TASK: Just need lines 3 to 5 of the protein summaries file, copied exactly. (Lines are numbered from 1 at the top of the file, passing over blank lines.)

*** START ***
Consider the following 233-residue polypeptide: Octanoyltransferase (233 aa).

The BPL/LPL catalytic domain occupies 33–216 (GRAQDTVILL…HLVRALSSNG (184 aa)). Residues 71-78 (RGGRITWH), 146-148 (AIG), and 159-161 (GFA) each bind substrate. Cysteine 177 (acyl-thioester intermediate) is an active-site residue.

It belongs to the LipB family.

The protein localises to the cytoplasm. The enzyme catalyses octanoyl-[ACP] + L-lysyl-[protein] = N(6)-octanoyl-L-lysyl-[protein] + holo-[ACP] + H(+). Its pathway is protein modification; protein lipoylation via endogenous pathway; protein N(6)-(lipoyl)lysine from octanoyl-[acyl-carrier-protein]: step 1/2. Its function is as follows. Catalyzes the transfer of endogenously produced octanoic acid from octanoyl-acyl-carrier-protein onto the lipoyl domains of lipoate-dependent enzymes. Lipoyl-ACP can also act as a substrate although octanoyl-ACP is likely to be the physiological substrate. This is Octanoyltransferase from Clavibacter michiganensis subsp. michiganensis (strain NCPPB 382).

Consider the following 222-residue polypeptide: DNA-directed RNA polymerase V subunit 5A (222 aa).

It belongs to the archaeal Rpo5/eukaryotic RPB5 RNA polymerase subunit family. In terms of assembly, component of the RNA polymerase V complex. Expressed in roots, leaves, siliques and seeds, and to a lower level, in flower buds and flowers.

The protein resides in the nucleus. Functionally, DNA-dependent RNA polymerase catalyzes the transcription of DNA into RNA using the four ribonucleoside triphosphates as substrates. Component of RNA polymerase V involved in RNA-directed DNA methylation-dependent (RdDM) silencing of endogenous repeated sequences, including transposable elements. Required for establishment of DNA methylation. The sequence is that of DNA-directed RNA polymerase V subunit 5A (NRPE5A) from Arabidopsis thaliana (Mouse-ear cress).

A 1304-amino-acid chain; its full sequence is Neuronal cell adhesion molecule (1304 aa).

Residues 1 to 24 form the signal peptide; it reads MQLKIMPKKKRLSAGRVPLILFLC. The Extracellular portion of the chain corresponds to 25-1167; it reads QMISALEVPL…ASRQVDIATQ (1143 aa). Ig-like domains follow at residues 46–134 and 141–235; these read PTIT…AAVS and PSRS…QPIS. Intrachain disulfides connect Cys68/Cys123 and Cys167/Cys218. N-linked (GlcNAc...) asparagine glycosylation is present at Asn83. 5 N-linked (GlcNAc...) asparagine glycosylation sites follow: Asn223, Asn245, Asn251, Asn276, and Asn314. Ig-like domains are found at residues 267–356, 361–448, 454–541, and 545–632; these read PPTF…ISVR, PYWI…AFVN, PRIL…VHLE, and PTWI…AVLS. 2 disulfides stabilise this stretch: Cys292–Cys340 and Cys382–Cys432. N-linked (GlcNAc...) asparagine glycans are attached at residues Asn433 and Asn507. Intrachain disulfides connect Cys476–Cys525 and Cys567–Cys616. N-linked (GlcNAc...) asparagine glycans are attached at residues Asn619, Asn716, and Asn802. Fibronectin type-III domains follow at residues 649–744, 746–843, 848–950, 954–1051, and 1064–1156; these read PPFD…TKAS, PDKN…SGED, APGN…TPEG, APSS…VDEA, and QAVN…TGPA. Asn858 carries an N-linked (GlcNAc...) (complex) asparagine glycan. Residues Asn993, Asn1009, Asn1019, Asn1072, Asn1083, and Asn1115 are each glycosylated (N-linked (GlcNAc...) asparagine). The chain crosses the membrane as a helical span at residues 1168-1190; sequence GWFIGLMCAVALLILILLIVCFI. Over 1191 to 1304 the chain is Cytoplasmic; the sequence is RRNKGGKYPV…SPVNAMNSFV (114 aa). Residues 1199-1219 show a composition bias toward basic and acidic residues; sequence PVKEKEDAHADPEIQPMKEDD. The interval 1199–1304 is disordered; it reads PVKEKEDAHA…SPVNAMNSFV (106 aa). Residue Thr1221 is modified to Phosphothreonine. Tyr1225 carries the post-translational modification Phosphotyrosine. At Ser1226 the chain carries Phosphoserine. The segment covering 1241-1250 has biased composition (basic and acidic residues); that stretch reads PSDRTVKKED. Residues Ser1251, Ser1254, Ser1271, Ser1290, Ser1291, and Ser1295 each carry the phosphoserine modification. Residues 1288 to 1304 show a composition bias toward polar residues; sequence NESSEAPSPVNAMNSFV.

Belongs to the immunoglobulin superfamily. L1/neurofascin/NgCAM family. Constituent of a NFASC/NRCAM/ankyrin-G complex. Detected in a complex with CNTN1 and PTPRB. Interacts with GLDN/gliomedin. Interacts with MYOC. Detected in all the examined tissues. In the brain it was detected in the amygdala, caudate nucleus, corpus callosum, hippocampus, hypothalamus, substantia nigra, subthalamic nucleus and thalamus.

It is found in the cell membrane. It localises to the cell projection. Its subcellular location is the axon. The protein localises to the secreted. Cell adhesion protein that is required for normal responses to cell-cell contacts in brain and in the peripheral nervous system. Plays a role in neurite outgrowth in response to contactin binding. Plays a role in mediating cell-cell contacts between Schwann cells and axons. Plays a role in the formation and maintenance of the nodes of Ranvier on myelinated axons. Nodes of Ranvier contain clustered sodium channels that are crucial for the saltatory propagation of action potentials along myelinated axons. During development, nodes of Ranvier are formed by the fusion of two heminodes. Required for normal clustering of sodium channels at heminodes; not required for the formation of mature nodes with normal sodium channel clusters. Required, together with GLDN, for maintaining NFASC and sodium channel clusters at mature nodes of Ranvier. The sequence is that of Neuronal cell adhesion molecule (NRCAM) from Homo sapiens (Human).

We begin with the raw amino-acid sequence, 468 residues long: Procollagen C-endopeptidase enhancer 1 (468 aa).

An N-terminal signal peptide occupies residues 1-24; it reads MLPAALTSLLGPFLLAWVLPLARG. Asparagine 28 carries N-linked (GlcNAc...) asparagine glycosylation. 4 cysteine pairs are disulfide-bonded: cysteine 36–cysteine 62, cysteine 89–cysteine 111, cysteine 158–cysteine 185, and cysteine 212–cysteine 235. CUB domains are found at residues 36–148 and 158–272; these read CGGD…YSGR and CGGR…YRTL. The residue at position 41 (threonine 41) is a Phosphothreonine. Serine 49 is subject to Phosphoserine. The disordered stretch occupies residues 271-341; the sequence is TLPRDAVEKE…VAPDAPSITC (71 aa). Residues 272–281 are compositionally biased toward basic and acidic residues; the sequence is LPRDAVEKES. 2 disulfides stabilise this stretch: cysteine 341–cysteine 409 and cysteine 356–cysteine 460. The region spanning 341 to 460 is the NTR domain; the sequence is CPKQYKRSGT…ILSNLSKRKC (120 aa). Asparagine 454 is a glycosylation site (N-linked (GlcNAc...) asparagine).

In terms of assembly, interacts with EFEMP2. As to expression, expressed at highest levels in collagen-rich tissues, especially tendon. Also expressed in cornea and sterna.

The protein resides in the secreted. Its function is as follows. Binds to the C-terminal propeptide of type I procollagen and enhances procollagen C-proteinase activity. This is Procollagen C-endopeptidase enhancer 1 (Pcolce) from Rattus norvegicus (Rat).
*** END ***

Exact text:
It belongs to the LipB family.

The protein localises to the cytoplasm. The enzyme catalyses octanoyl-[ACP] + L-lysyl-[protein] = N(6)-octanoyl-L-lysyl-[protein] + holo-[ACP] + H(+). Its pathway is protein modification; protein lipoylation via endogenous pathway; protein N(6)-(lipoyl)lysine from octanoyl-[acyl-carrier-protein]: step 1/2. Its function is as follows. Catalyzes the transfer of endogenously produced octanoic acid from octanoyl-acyl-carrier-protein onto the lipoyl domains of lipoate-dependent enzymes. Lipoyl-ACP can also act as a substrate although octanoyl-ACP is likely to be the physiological substrate. This is Octanoyltransferase from Clavibacter michiganensis subsp. michiganensis (strain NCPPB 382).

Consider the following 222-residue polypeptide: DNA-directed RNA polymerase V subunit 5A (222 aa).